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Key Features

  • Hypoventilation resulting from blunted ventilatory drive and increased mechanical load imposed on the chest

  • Obstructive sleep apnea in most

  • Patients with obesity-hypoventilation syndrome have a higher risk of complications in the perioperative period, including respiratory failure, intubation and heart failure

Clinical Findings

  • Obesity

  • Lethargy, headache, hypersomnolence

  • Loud snoring if accompanied by obstructive sleep apnea

  • Dyspnea often absent

  • Signs of cyanosis and cor pulmonale may be found

  • Many patients have erythrocytosis

Diagnosis

  • Diagnostic criteria

    • BMI > 30

    • Arterial partial pressure of carbon dioxide > 45 mm Hg

    • Exclusion of other causes of alveolar hypoventilation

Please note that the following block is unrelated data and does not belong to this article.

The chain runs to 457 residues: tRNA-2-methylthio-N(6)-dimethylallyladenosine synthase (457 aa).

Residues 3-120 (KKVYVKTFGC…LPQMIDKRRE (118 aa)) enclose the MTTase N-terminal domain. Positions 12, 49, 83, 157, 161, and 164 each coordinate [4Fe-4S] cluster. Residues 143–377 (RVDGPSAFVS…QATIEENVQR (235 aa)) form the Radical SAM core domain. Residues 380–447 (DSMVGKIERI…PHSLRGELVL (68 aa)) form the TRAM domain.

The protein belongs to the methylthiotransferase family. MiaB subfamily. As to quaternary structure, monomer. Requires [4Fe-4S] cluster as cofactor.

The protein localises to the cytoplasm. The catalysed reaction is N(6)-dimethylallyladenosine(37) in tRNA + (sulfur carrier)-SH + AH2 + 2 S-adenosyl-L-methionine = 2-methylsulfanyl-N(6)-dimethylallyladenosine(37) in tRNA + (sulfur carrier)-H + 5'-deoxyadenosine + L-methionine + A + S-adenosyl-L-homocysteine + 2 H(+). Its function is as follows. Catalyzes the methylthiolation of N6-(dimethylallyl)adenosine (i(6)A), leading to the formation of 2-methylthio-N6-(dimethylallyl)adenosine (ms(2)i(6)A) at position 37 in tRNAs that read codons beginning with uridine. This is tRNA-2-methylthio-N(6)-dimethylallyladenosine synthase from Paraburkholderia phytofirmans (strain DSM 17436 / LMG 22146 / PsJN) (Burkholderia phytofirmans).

• Arterial blood gas measurements confirm daytime hypoxemia and hypercapnia, which improve with voluntary hyperventilation

  • Nocturnal sleep study helpful to evaluate for obstructive sleep apnea

Treatment

  • Weight loss is key

  • Noninvasive positive pressure ventilation is helpful in many patients

  • Sedative hypnotics, opioids, and alcohol should be avoided

  • If present, obstructive sleep apnea must be treated aggressively (eg, nasal CPAP)

  • Treatment of comorbid conditions

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